Most of the terrain that I have guided in has been relatively open and easy in terms of hiking and glassing—unlike other areas of British Columbia like burnt timber or coastal Devil's Club. Usually in Dall sheep country you’re hiking in very little vegetation and the only thing holding you back is your own personal fitness. I've seen bands of rams as large as 40 together as well as lone monarchs seeking peace and tranquillity.
But don’t think going on a dall sheep hunt is a walk in the park. Some of the gnarliest and steepest mountains hold these white treasures. Like anywhere, you have your rolling green hills and you have your steep rugged peaks. I’ve sat and wondered why in the heck is a sheep bedded in the worst spot possible, where just a few miles away is a nice grassy hillside. If you've hunted Dall sheep, I know you know what I mean.
I've definitely had days in the mountains where I've wished the day would end and I would be laying in my tent. Buck brush and willows like to grow in the lower valleys and when you’re making your midnight excursion back to spike camp after a long day of stalking or ridge walking, these little ankle biters are really the last thing you want to deal with. You'll easily find your patience tested at least one point during the hunt.
So, what are the challenges? Let's remember that we are hunting sheep and their eyesight will always give them an advantage. Sheep can pick you out so quickly and efficiently that, sometimes, it blows your mind and makes you so frustrated. Once a sheep locks onto you, they don't forget.
I've had a stare down match with rams that felt like an eternity. They didn’t move a muscle the entire time and their eyes felt like they were glaring into my soul. I've had rams in the Yukon spot us riding a mile down the valley and blow off the hillside to the next mountain range.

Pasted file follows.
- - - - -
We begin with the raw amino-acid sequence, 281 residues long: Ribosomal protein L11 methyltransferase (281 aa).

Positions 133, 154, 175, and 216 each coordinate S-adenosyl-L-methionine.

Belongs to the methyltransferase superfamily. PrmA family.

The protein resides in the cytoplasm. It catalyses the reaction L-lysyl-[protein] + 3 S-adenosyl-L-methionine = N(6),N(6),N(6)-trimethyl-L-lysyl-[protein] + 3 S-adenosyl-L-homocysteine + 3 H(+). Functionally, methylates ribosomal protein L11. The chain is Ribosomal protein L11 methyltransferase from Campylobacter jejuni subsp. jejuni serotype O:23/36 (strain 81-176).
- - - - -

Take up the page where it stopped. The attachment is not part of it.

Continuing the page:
Because of the open terrain that they live in, closing the distance is an acquired skill. You must have patience. Most of the time, you’ll have to wait for hours until they move into an area that allows you to get close for a shot.
After all the open terrain, then you can get into the steep rugged boulders that the Northwest Territories are so famous for. Miles upon miles of terrain that is jammed with boulder on top of boulders. It’s your very own game of hopscotch. The difficult part is hoping they are solid and not going to shift. This can be pretty unnerving, and very quickly you can go from hiking, to face planting.
Based upon all of the Dall hunts I've been on, the average distance my clients have shot at is 260 yards. I've had some shoot at 20 yards, others at 500 yards; all were within the hunter's own personal limits.
You can start hunting Dall sheep in the Northwest Territories July 15 and in the Yukon on Aug. 1. Don't let the summer months fool you. I've experienced 6” of snowfall in July as well as 100 degree temperatures. The weather will always keep you on your toes and try to slow you down.
From their heavy horn bases and big stocky bodies, to the pine and spruce smelling horns, these majestic Rocky mountain bighorn sheep carry their horns around like a crowned king. Located from western Canada to south of New Mexico, they may be the most well known of the mountain sheep. Yet, what we might think we know about them, we quickly find out isn’t as much as we think once we first decide to hunt them.
Rocky Mountain bighorn sheep be hunted in the following areas
You know the saying “a needle in a haystack?” When it comes to hunting Rocky Mountain bighorns, be prepared to sit and glass one hillside for an entire day. Note: All of my experience with this particular type of bighorn comes from hunting bighorns in British Columbia and Alberta.